Brothers’ mitzvah projects help Israel

Max and Sam Pepose, Traditional Congregation

Max and Sam are two-thirds of a set of triplets. Their sister Morissa had her bat mitzvah at age 12 at Traditional Congregation of Creve Coeur.

Max and Sam, both students at Whitfield School, had their first b’nai mitzvah in February in St. Louis, also at Traditional Congregation, but this was just a warm-up for what was to follow: a 10- day Israel b’nai mitzvah tour with over 35 family and friends from all over the United States and Israel.

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Max chose to perform a tzedekah project for members of the IDF — Israel Defense Forces. He purchased — with his own money earned from his paid jobs — 60 decks of playing cards; 60 tubes of lip balm, 60 packages of M &Ms, and 60 mini-FM radios that can be used by troops traveling back and forth to base.

These gifts were personally delivered to soldiers stationed at one of the IDF bases in the northern part of the country.

Sam chose to perform a tzedekah project for pediatric patients at Bikur Cholim Hospital in Jerusalem, a facility that treats both Israeli Arabs and Israeli Jews. He purchased — also with his own money earned from his paid jobs – 60 packs of markers and 60 sets of math flashcards. He delivered these gifts to the parents of children on the pediatrics ward. In addition, Sam gave 60 packages of chewing gum and blank writing journals to an IDF representative to deliver to kids in Sderot.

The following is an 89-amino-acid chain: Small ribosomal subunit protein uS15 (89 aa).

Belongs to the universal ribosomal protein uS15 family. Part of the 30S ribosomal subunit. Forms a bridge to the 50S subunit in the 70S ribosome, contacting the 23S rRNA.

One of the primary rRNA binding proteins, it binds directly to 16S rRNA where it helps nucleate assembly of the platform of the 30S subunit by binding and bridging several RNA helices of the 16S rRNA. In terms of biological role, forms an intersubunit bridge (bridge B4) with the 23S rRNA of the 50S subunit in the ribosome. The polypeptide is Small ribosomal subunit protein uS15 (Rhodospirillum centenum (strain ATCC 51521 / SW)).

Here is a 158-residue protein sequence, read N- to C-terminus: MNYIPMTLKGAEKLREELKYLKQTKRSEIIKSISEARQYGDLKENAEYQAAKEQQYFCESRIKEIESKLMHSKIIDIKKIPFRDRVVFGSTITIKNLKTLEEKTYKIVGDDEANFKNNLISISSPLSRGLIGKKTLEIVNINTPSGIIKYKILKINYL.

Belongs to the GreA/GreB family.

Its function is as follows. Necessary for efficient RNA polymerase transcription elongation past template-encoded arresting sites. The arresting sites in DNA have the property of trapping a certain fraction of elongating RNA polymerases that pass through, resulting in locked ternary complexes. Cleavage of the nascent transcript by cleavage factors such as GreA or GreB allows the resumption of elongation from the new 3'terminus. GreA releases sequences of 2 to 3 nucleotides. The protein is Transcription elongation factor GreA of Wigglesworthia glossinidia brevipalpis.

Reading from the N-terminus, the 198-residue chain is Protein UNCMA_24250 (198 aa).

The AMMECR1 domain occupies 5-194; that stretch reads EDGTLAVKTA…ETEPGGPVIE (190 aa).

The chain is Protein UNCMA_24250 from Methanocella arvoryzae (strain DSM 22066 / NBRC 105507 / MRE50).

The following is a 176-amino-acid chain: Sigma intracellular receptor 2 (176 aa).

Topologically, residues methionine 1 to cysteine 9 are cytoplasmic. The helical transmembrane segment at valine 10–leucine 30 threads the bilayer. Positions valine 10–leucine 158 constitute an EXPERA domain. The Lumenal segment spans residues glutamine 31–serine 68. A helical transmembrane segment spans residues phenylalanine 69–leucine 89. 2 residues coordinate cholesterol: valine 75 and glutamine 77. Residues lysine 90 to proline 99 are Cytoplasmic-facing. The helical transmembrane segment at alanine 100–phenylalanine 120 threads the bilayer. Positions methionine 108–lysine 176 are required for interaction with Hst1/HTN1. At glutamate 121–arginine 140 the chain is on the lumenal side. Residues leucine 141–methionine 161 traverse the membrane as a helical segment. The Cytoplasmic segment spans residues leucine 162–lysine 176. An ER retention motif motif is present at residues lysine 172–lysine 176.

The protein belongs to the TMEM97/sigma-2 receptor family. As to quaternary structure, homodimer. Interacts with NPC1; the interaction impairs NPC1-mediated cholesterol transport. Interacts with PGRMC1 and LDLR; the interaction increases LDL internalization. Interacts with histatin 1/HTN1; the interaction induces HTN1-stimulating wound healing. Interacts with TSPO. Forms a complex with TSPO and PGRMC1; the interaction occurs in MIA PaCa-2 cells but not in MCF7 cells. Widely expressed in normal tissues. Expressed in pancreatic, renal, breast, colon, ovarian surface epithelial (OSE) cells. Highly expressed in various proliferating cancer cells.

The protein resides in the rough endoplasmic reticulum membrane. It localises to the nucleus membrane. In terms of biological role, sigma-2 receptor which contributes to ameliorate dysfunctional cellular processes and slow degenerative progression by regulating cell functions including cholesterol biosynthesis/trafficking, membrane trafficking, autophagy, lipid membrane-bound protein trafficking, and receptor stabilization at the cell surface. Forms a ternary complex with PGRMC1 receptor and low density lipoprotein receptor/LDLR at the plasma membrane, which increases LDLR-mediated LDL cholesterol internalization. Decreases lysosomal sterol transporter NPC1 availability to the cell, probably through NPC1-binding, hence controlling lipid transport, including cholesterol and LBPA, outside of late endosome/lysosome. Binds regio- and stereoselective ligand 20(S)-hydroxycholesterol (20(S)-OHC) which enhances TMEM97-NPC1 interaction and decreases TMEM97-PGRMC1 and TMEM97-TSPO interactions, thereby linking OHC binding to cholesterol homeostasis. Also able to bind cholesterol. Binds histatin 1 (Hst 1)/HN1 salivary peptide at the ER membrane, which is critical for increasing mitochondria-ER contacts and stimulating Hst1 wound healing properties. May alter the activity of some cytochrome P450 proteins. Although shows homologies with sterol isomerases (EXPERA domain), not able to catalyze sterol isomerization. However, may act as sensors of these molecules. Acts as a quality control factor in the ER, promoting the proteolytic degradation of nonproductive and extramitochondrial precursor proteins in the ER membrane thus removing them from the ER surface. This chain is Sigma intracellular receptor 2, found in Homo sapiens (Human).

Max and Sam both had compelling reasons for choosing their mitzvah projects. The daughter of a very close family friend made aliyah and is now completing her IDF service. Max was very much affected by her stories and decided that this is a group that could really use a visit and a special thank you during the b’nai mitzvah Israel trip.

Sam was impressed during the family’s visit to Bikur Cholim Hospital two years ago that the staff was so welcoming. He also learned that his great-grandfather and all generations since have made an ongoing financial commitment to the hospital. He was also impressed by the mix of Hasidic Jews and Israeli Arabs served there.

About visiting the IDF base, Max said, “I was really surprised at how young the soldiers were; our guide on the base was an 18-year-old from Holland who came to Israel without his family. As serious as their mission is, they were all able to joke and have a good time with us. They are clearly very proud of what they do.” Sam said about visiting the hospital, “It was hard to see so many parents — no matter what their religion or language — worried about their children. It was nice to see them smile when they got the gifts for their children.”

Sam and Max feel that the best support readers can give would be to visit Israel, spend money there and bring gifts like Max and Sam did! Beyond that, there is the American Association for Bikur Cholim Hospital and Friends of IDF. Both have Web sites that direct donors on how to donate.